In my latest Taki’s Magazine column, I point out that while the Theory of Intersectionality is fuzzy on a lot of details, it was made up to give black women more Diversity Pokemon Points than black men or white women.
So we get lectured a lot these days by black women. But one thing you can say about them is that they aren’t that science-minded, which is helping push the zeitgeist in anti-science directions.
To illustrate my point, here’s Alice Walker, the vastly celebrated author of The Color Purple, to make an apt connection: that David Icke, author of the conspiracy theory about how the Queen of England is a shape-shifting reptilian alien, is rather like Malcolm X, with his Dr. Yacub conspiracy theory about genetically engineered blue-eyed devils.
From Alice Walker: The Official Website:
I have been dragging along David Icke’s monumental book: Human Race Get Off Your Knees for the last month. … It is a massive book, and requires complete attention. Even so, some of it is hard to grasp. I have felt sorely regretful that my science foundation is so…nil. *
Earlier I wrote that David Icke reminded me of Malcolm X. I was thinking especially of Malcolm’s fearlessness. A fearlessness that made him seem cold, actually, though we know he wasn’t really. All that love of us that kept driving him to improve our lot; often into quite the wrong direction, but I need not go into that. What I was remembering was how he called our oppressors “blue eyed devils.” Now who could that have been? Well, we see them here in David Icke’s book as the descendants of the reptilian race that landed on our sweet planet the moment they could get a glimpse of it through the mist that used to cover it (before there was a moon). No kidding. Deep breath! Yes, before there was a moon! (Oh, I love the moon; can I keep it? Please?). Anyway, there they came, these space beings (we’re space beings too, of course, not to forget that). But they looked…. different than us. And they were.
They wanted gold and they wanted slaves to mine it for them. Now gosh, who does this remind us of? I only am asking. You do the work. Apparently their own planet needed this metal to continue its, apparently, long life. Credo Mutwa, Zulu shaman – and I am on my knees here in gratitude that he held on long enough to tell us about this – calls them the Chitauri, which has become my favorite word of all time (well, of this time that I’m learning all this): my partner and I go around saying Oh, Chitauri, whenever we get a glimpse of one or two of the Chitauri offspring, aka Illuminati bloodline families and their puppets, on the telly. …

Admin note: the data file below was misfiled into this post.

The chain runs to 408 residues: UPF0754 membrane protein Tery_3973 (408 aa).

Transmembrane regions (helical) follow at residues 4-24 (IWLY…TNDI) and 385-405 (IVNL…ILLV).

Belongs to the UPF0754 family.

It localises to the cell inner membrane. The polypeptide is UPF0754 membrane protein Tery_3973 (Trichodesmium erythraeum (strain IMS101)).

It’s an amazing book, HUMAN RACE GET OFF YOUR KNEES, and reading it was the ultimate reading adventure. I felt it was the first time I was able to observe, and mostly imagine and comprehend, the root of the incredible evil that has engulfed our planet. A lot of it is how shall we say: shocking, beyond belief (but not really, if you don’t get too scared), stunning, profound. The deconstruction of language is breathtaking, the interrogation of symbols startling.
Nobody loves the word “interrogation” more than a deconstructionist.
Magical, in a way. I kept going: Oh, so that’s why…. You will too.
The Reptilian space beings whose hybrid (part human, part reptile) descendants make our lives hell in Paradise were blue eyed devils to Malcolm X, the devil himself to my Christian parents, who never talked about eye color,
I’ve noticed that recently the New York Times has been running stories about how genetic testing oppresses black women. Genetics used to be taught mostly in regard to blue eyes and dominant and recessive genes (Punnett square). For example, inheriting wizardry in Harry Potter works exactly like inheriting blue eyes. I think some black women tend to conceive of genetics as a conspiracy to give certain dominant women blue eyes. Blue eyes tend to be a big deal to black lady writers. See, for example, Nobel laureate Toni Morrison’s first novel The Bluest Eye:
Pecola is continually reminded of what an “ugly” girl she is by members of her neighborhood and school community. In an attempt to beautify herself, Pecola wishes for blue eyes – a standard that was perpetuated through the gifting of white, blue-eyed dolls throughout her childhood. … Her insanity at the end of the novel is her only way to escape the world where she cannot be beautiful and to get the blue eyes she desires from the beginning of the novel.